DDR3 SDRAM continues to be the bellwether of the memory market. Despite fluctuations in pricing, product continues to be scarce and lead times continue to be an issue. Lead times for DDR3 memory ranges from 12 to 16 weeks with inventory levels remaining tight. Forecasts are pushing lead times to early 2015 for deliveries. Within the last week, no delivery confirmations are being provided. In addition, news of a production capacity slowdown in 2015 is putting extra pressure on DDR3 prices.
On the other end of the spectrum, demand for DDR1 x16 devices has risen and the mid-level densities are currently the preferred parts. The highest demand for DDR1 is the obsoleted 512Mb x16 and x8 product, and lead times are still running in the 16-week range. With most major manufacturers discontinuing DDR1, demand is catching up to supply for the discontinued DDR1 parts, and as a result prices have started to increase slightly.
NAND flash orders have also started to follow the DDR3 trend in regards to confirmations and lead-time push outs. Prices have slowly risen over the past week and all indications are that they’ll continue this upward trend. Prices continue to inch up amidst demand for compact flash cards and SSD drives. However, manufacturers are still locked in hefty price battles. Multiple manufacturers have begun to ramp up production on NAND flash to support a double-digit increase in demand for SSD drives. SSD pricing has been declining steadily over the past months as market share has been up for grabs.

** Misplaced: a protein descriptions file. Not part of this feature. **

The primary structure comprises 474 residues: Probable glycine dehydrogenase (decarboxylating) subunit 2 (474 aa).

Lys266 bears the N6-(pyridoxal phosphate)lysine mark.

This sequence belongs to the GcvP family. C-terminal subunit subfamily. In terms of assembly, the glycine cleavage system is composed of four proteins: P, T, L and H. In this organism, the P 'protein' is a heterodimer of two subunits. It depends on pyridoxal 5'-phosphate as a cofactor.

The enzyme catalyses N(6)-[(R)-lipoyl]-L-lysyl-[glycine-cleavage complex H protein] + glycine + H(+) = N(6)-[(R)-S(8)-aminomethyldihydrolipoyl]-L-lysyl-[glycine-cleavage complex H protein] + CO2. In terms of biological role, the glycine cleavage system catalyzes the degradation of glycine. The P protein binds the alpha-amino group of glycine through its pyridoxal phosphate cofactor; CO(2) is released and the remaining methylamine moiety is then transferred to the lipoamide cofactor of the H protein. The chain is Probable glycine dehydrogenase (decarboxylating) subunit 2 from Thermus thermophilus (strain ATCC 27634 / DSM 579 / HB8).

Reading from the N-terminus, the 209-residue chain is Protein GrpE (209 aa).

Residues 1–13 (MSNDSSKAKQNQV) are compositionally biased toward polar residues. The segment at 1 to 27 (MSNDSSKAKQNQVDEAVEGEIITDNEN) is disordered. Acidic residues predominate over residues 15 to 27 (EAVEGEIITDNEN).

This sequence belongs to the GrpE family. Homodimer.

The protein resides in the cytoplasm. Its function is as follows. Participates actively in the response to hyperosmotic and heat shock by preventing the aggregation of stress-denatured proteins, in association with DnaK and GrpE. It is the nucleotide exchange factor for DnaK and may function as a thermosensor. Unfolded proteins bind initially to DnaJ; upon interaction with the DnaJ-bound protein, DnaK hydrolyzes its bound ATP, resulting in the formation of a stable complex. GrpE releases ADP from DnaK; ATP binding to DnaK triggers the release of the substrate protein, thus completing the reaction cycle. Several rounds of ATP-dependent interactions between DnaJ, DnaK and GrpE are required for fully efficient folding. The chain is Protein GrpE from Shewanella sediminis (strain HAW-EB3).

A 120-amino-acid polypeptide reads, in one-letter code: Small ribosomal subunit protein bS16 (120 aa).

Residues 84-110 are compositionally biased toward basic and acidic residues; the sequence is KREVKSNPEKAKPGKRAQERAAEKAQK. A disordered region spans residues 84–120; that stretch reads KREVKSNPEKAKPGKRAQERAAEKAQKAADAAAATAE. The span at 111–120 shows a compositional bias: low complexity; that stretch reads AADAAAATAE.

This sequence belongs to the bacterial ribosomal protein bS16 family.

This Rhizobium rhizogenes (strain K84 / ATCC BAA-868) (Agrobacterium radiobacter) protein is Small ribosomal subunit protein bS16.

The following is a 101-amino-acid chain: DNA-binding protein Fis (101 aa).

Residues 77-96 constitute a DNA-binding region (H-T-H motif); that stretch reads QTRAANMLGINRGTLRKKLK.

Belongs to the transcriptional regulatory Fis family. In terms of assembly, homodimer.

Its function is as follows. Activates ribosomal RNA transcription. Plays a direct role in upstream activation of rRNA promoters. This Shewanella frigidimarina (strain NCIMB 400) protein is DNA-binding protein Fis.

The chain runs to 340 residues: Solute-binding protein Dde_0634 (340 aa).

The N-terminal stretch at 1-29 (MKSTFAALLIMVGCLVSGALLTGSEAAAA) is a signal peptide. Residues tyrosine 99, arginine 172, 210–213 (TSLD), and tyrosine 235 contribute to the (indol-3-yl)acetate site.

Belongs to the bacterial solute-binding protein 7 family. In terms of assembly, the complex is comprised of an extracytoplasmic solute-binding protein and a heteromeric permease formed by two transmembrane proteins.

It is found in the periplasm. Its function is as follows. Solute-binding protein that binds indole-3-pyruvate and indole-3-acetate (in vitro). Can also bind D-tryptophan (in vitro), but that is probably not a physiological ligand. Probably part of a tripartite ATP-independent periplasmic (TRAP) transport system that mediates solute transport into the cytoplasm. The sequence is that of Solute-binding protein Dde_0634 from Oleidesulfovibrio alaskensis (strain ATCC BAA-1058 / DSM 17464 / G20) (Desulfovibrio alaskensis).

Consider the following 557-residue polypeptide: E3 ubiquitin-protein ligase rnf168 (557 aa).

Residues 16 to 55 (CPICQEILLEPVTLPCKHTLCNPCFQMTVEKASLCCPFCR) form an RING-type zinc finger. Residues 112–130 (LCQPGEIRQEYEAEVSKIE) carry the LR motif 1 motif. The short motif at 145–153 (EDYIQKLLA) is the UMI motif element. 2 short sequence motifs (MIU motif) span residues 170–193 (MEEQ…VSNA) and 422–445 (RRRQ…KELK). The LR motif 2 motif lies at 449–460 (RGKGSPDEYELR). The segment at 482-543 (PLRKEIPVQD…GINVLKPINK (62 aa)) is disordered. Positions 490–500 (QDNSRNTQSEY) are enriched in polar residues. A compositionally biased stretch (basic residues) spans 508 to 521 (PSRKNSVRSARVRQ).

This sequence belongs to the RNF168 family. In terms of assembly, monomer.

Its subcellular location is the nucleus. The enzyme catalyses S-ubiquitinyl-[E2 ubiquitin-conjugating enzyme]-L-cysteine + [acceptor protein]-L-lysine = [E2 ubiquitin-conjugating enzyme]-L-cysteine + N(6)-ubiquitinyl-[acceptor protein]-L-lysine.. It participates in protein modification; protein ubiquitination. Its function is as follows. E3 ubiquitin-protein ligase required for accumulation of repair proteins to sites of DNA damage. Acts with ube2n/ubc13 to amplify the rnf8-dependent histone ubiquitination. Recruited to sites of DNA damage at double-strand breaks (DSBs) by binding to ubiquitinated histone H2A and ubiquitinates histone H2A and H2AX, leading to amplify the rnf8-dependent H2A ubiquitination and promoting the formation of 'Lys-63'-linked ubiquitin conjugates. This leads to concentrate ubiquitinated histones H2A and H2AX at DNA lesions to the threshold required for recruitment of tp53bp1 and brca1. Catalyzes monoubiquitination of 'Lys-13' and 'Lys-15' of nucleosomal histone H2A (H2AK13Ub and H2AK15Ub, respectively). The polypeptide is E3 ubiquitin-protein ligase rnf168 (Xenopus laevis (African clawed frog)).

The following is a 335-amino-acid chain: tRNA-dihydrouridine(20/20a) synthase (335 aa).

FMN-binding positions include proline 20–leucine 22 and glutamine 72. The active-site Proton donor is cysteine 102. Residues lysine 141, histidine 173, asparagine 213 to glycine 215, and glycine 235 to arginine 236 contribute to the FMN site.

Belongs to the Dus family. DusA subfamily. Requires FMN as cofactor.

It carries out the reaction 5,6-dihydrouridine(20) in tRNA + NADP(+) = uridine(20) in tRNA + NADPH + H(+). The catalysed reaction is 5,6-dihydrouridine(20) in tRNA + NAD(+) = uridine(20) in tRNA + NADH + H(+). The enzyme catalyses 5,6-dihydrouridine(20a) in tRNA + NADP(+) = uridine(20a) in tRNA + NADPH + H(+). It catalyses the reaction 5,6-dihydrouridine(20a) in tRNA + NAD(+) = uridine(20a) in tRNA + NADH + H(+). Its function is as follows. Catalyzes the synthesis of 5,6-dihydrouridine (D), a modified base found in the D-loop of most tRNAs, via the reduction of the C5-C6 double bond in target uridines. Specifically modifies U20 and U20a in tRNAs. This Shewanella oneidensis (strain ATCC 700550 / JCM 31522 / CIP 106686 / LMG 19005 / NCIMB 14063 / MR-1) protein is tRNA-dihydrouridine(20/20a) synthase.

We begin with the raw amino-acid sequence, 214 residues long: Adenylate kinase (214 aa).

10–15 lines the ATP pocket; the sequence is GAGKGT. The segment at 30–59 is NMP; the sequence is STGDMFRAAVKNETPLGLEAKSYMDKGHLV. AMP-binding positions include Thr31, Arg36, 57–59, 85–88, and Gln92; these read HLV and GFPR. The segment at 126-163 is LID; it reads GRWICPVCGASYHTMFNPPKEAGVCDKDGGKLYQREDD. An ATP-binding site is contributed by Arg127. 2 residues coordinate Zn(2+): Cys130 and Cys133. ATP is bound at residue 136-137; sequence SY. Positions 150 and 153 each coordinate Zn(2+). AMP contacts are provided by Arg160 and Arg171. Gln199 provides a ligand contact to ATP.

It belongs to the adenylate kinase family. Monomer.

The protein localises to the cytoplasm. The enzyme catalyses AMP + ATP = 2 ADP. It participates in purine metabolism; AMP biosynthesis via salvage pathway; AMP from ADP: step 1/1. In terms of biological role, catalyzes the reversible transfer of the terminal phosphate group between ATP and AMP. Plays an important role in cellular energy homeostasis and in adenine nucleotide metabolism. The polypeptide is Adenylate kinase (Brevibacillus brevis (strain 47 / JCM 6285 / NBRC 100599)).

Other components also are experiencing long lead times. With the first shipments of Apple's new iPhone 6 and 6 Plus, the strong global smartphone market continues to have a dramatic impact on component lead times and fab capacities.
Several wafer fab companies and semiconductor manufacturers, including Taiwan Semiconductor Manufacturing Co. (TSMC) and Microchip, have already announced that production capacities for Q4 2014 are sold out. Lead times for many manufacturer product lines continue to remain at extended levels well into the holiday production season. These include the following:
- Broadcom and Marvell network processors, controllers, transceivers/receivers, and switches are running 16 to 20 weeks.
- PLX Technology's peripheral controllers and switches are at 16 weeks.
- Semtech/Gennum's equalizers, serializers, receivers/transmitters, and driver product lines are running 16+ weeks.
- Altera's Cyclone FPGA families are as high as 18 to 22 weeks, while their Arria II products range between 20 to 22 weeks.
- Many of Microchip's PIC16Fxxx and PIC18Fxxxx products are 15+ weeks, with some stretching to 18 to 20 weeks.
- While lead times in general for ON Semi are improving on many of its discrete families, there continues to be issues with several popular packages. The SMA/SMB parts are up to 19 weeks, while some of the SOT23 devices are in the 16 to 23 week range. Many of the D2PAK products are at 17 to 20 weeks.
Year-end production close is only 14 weeks away, which is sooner than many of the lead times from manufacturers such as Altera, Atmel, Broadcom, Gennum/Semtech, Marvell, Microchip, ON Semi, and ST Micro.
John McKay is the director of purchasing at America II Electronics. In his current role, John oversees the company’s purchasing department and is responsible for the enhancement and growth of America II’s sourcing capabilities. John started his career with America II in 1991, working five years in OEM sales and 15 years as a sales manager. In 2012 he was promoted to business development manager. In this role he was able to execute global solutions through business development by implementing supplier technologies with customers’ evolving demands, while overcoming inter-company barriers to successfully improve efficiencies and profit for the company and its customers.